expeditiously as possible," they wrote.
Among those who signed the letter were former Occupational Safety and Health Administration officials John Froines (now at UCLA) and Peter F. Infante (now at George Washington University); James Huff, current Associate Director for Chemical Carcinogenesis at the National Institute of Environmental Health Sciences (NIEHS); and Kamal M. Abdo, a toxicologist formerly at the National Toxicology Program of the NIEHS.
Industry groups, however, viciously supported the safety of the ingredient, citing numerous studies that have shown the ingredient is not a carcinogen.
The Calorie Control Council, which represents the low-calorie industry, said in a statement that "it is difficult to accept a new claim of carcinogenesis in rats ingesting large amounts of the sweetener, particularly given the extensive database that already exists showing the absence of carcinogenic effects".
The International Sweeteners Association criticized the methodology used by ERF, claiming that the cancer incidence in the rats used in both Ramazzini studies were "the result of variations in the high spontaneous rates of cancers in this animal colony".
"Replication of flawed data does not make that data any less flawed," it said.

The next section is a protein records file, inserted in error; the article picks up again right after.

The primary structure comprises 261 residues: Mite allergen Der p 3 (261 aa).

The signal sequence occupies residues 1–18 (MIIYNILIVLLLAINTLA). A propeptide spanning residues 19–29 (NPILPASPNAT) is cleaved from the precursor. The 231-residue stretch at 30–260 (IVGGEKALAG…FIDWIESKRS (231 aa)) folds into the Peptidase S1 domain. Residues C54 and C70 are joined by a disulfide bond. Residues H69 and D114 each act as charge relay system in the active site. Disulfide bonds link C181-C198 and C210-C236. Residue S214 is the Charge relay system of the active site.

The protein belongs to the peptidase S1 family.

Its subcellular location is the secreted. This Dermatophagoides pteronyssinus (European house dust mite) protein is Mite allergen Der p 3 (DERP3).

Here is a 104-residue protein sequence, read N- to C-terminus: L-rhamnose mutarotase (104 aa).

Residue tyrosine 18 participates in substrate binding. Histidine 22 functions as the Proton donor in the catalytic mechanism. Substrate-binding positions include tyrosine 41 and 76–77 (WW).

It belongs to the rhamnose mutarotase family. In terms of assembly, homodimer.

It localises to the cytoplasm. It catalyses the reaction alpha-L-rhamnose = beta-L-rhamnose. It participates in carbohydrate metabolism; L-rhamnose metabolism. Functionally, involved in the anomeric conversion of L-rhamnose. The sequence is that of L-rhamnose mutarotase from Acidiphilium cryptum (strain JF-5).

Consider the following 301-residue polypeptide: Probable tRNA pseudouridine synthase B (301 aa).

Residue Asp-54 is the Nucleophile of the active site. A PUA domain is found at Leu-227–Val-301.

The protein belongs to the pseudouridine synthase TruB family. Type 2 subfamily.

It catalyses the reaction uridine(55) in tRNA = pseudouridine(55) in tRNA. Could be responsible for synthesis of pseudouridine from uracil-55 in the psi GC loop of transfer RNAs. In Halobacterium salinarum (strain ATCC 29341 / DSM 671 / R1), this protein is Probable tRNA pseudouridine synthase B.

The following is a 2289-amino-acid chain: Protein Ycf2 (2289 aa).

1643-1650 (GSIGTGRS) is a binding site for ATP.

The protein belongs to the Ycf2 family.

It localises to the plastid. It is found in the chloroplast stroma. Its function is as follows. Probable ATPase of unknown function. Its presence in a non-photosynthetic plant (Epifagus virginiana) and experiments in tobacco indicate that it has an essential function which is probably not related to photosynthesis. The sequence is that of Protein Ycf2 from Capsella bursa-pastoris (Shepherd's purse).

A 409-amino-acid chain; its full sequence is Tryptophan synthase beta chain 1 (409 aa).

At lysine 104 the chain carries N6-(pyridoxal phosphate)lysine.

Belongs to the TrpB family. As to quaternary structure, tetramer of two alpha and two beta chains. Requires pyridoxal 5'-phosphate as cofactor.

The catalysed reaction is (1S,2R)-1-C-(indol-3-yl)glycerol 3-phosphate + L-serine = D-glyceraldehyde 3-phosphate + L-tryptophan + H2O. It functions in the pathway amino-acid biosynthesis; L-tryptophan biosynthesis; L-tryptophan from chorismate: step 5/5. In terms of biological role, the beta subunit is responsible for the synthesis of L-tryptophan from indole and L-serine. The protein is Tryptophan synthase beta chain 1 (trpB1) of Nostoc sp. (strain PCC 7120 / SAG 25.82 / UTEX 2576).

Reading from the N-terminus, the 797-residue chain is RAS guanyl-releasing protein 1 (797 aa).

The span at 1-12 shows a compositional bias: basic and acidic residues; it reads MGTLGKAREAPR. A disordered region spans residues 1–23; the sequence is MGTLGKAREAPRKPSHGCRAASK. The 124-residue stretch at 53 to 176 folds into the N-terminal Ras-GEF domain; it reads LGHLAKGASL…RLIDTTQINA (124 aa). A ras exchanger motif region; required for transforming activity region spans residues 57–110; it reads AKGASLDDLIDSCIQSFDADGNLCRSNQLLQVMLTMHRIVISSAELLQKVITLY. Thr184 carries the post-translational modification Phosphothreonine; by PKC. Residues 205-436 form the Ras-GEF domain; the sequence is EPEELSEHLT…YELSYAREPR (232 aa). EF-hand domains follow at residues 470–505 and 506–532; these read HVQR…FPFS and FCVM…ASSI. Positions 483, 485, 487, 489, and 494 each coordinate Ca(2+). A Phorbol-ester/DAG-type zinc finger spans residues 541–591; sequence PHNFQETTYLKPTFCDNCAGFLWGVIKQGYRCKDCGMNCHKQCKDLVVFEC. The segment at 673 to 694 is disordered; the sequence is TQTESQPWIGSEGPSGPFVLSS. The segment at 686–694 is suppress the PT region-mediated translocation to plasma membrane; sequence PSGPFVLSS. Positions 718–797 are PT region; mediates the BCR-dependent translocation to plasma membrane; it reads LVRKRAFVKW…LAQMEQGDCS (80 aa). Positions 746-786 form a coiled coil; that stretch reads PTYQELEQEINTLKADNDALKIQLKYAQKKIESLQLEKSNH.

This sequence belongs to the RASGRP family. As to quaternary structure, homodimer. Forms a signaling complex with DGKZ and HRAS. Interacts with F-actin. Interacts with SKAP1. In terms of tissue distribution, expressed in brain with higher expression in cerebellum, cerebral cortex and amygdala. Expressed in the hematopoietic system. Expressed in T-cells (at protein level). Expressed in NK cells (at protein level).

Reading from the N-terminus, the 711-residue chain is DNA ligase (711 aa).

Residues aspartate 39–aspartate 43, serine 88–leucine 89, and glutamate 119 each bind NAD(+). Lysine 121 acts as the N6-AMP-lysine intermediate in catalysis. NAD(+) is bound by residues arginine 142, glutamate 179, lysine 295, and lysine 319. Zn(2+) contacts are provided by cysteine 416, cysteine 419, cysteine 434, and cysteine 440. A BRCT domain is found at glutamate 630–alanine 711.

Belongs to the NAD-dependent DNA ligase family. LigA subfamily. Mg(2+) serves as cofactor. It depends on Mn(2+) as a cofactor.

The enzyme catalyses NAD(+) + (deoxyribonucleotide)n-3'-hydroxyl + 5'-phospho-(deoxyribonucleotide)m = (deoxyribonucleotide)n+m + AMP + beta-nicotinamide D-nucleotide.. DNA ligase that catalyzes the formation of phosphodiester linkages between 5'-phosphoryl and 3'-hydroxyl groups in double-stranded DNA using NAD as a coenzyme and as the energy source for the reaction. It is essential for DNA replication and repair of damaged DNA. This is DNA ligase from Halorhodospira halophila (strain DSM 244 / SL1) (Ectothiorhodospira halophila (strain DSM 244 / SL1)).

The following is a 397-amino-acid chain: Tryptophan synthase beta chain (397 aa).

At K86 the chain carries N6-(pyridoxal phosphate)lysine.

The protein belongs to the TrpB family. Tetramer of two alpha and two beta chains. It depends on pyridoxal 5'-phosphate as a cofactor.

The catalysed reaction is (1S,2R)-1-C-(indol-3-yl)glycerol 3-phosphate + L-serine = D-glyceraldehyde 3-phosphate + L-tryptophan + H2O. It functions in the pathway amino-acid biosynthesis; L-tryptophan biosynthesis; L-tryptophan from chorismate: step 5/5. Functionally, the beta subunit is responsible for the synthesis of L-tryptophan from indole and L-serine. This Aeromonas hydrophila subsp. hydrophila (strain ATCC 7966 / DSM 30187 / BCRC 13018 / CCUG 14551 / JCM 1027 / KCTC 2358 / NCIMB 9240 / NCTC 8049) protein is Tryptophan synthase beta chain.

The Grocery Manufacturers Association (GMA) made no mention to the new study other than to say it approaches it with "significant skepticism". It reiterated its view that "there is a plethora of scientific studies, reports, databases, and regulatory rulings indicating there is no evidence to support any notion that aspartame is carcinogenic".
Similarly, the manufacturer of leading aspartame product NutraSweet told FoodNavigator-USA.com that "aspartame is safe. It has been tested for more than three decades, in more than 200 studies: Aspartame is safe for use".
"Aspartame has been reviewed and determined to be safe by the United States Food and Drug Administration, the Scientific Committee on Food of the European Union, Joint Expert Committee on Food Additives (JECFA) of the Food and Agricultural Organization/ World Health Organization, and the regulatory bodies of more than 100 countries," said NutraSweet chief executive officer Craig Petray.
Merisant, which sells the other leading aspartame brand Equal, did not respond in time for publication.
Kathryn Knowles, director of resource development at ERF told FoodNavigator-USA.com that "the approach of industry and industry-sponsored lobbies is two-fold; first to raise doubts about the credibility of our institution and then about the design or conduct of our studies".
"The ERF has faced similar criticism by industry, lobbies and industry-sponsored scientists almost every time we have published new data on the carcinogenicity of a compound or agent in the last 35 years."
"Despite these criticisms, it must be noted that experimental data reported by the ERF have not been challenged by epidemiological evidence. It is also interesting that these criticisms are never applied to our carcinogenicity studies when the results are negative."
To view a copy of the latest ERF study, click here .